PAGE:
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Forest thinning may provide water benefits downstream

Collaborative ASU–SRP study identifies additional advantages to forest restoration efforts

Forest restoration project

ASU and SRP are investigating whether forest thinning will increase water supplies downstream, with researchers using a new modeling technique to estimate the water benefits. This image shows a cross-sectional LiDAR point cloud comparison of a treated forest at a research site in the Coconino National Forest. Courtesy image

May 21, 2024

Arizona’s wildfire season has begun, as several fires are burning across the state. Long-term drought and climate change contribute to the intensity of these fires, which are often human caused.

Following a wildfire in the state’s watersheds, rainfall washes ash and debris into rivers, the reservoirs that provide water to the Valley. When a large amount of debris fills the reservoirs, it reduces the capacity for water storage and can damage water infrastructure such as dams and water treatment plants.

In a pilot program, Arizona State University and Salt River Project are investigating whether forest thinning will increase water supplies, in addition to reducing wildfire risk and protecting important infrastructure. The project is focused on a 3,400-acre area in the Kaibab National Forest.

The research team developed a cutting-edge modeling technique for estimating water benefits derived from forest thinning and restoration. Specifically, they created a high-resolution map of the watershed — one that accounts for trees along with their height, size and species using light detection and ranging, or LiDAR, surveys and high-resolution imagery of the land. The LiDAR, combined with other image data, generated a precise, three-dimensional surface of the watershed.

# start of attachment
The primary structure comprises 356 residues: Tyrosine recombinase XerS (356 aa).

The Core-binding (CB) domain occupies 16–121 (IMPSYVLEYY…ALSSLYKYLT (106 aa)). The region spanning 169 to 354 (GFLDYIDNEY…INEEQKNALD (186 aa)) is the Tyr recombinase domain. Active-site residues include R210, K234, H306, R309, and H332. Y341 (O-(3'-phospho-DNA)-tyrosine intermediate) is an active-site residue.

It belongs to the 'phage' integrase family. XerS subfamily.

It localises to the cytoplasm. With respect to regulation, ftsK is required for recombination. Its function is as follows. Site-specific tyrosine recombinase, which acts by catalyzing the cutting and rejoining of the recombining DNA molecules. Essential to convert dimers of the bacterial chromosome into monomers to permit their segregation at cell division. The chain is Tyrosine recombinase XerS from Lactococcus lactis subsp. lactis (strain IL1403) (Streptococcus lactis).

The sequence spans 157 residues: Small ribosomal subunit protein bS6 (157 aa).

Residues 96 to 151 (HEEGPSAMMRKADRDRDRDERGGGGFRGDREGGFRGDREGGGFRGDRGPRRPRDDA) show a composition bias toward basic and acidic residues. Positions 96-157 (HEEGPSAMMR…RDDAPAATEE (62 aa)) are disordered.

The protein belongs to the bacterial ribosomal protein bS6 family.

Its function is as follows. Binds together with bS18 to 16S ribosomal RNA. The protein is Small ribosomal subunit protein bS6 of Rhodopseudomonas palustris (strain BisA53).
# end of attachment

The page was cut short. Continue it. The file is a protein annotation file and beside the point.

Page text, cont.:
Above: 3D LiDAR point cloud comparison of a treated forest within the Baker Thinning Project in the Coconino National Forest.

Professor Enrique Vivoni, director of the Center for Hydrologic Innovations at ASU, along with graduate students and postdoctoral scholars from the center, combined the LiDAR results with other publicly available datasets to create a new model of a thinning project area.

“Arizona is at a crossroads in terms of our water supply portfolio. Applied innovation projects, such as this effort in forest health and water resilience, translate research into actions for the benefit of our renewable water supplies. Not only does our work with SRP set the stage for regional impacts, but it is also a successful model for how universities can collaborate effectively with water agencies and utilities,” Vivoni said.

The pilot program determined that forest thinning on approximately five square miles of land in the Kaibab National Forest would generate approximately 230 acre-feet, or nearly 75 million gallons of water during the first year. One acre-foot of water can provide water for three Arizona families for one year.

This research, conducted by the Center for Hydrologic Innovations, is part of the Arizona Water Innovation Initiative — a statewide project led by the Julie Ann Wrigley Global Futures Laboratory in collaboration with the Ira A. Fulton Schools of Engineering.

“The SRP–ASU innovative water model is applying research to real-world projects to help us understand the watershed benefits of forest thinning. This collaboration has proven to be invaluable as we continue to find ways to ensure water reliability during a record drought and shortages of other sources of water such as the Colorado River,” said Elvy Barton, SRP manager of water and forest sustainability.

SRP manages the water supply for much of the Valley — most of which comes from more than eight million acres of land in northern Arizona. Snowfall and rain provide the water that travels through the watershed into its reservoirs, which is then delivered to 2.5 million homes and businesses in the Phoenix Metropolitan area.

In addition to the pilot study, ASU and SRP are modeling forest thinning projects in the East Verde River and East Clear Creek watersheds, which provide water to Payson and are areas at high risk for catastrophic wildfire. Results from that investigation in the Coconino National Forest are expected later this year.

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